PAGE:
The class had gone longer than anticipated, so we had to leave tout suite (right away). We had an appointment to attend the 2:45 p.m. session at the Paris Temple of The Church of Jesus Christ of Latter-day Saints, located just outside Versailles. A quick consultation of the Bonjour RATP app Michael had downloaded told us which direction to go and even how long a walk we could expect, first to reach the Metro station to reach the temple at the other end of the suburban line. Time was short, but fortunately, there was a direct Metro to Gare Saint-Lazare, where we caught a suburban train to Versailles Rive Droite (which uninitiated temple-going tourists often confuse with Versailles Rive Gauche, which is closer to the palace than to the temple).
Once on the train, we could relax, eat the sandwiches we had prepared earlier (and more fresh bread), and change our frame of mind so we would be ready to attend the temple. As we approached Versailles, Michael put on a tie and Nancy and Pat exchanged the pants they had been wearing for skirts as a show of reverence for visiting the House of the Lord.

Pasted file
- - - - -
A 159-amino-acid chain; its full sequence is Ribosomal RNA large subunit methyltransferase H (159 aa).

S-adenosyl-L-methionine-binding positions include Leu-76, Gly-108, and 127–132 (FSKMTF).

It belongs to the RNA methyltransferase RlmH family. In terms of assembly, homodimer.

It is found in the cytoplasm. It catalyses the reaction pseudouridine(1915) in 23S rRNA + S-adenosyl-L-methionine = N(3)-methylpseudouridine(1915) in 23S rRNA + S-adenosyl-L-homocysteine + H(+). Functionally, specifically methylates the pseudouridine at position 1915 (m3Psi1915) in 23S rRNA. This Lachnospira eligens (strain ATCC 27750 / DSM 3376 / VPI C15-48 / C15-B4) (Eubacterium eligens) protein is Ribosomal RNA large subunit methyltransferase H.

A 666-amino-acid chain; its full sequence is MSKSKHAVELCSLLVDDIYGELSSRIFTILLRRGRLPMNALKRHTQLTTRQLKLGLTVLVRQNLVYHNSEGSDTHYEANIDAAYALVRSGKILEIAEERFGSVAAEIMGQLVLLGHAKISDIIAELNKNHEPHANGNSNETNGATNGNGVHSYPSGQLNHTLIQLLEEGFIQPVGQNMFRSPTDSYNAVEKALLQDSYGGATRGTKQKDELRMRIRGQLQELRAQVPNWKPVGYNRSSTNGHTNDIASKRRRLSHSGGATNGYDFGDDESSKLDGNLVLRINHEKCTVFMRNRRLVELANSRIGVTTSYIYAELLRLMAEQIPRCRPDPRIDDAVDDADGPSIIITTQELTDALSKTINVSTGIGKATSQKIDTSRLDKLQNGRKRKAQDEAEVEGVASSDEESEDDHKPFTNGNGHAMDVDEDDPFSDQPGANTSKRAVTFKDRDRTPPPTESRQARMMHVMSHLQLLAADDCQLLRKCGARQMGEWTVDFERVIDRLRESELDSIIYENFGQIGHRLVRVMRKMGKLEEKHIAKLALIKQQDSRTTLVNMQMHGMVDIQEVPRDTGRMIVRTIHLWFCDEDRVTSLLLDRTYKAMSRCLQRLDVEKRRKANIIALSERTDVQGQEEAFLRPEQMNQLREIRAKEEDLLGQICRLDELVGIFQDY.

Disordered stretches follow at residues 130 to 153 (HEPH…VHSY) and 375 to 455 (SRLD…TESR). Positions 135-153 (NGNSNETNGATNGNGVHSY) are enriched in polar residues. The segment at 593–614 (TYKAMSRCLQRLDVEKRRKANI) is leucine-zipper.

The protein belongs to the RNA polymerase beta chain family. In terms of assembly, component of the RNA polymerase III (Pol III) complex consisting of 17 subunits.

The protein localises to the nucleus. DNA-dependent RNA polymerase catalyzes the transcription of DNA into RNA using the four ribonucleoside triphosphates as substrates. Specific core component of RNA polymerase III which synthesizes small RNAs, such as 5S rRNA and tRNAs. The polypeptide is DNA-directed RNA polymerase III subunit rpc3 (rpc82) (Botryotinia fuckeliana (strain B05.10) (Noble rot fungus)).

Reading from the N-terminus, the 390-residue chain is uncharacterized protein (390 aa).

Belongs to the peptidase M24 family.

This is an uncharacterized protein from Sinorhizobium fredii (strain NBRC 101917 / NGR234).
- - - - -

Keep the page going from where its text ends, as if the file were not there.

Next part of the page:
Arriving at Versailles Rive Droite about 2:20 p.m., we decided to hire a taxi instead of walking from the train station to make sure we would not be late for the temple session. We didn’t have to give the driver an address; as soon as Michael mentioned the temple, he knew exactly where to go.
Technically, the temple is not in Versailles, but a few kilometers north in Le Chesnay-Rocquencourt. Back in 2015, when the LDS Church announced its intention to build a temple in France, Gérald Caussé was serving in the Presiding Bishopric of the Church, and within months was ordained Presiding Bishop. As such, he was intimately involved in the project of building the first temple in his homeland. Anticipating some opposition when he met with local government leaders to discuss the Church’s proposal, he prepared a detailed and thorough presentation in the hope of obtaining permission to proceed. However, at the meeting, the officials told Bishop Caussé they were not interested in his presentation, preferring to conduct their own research.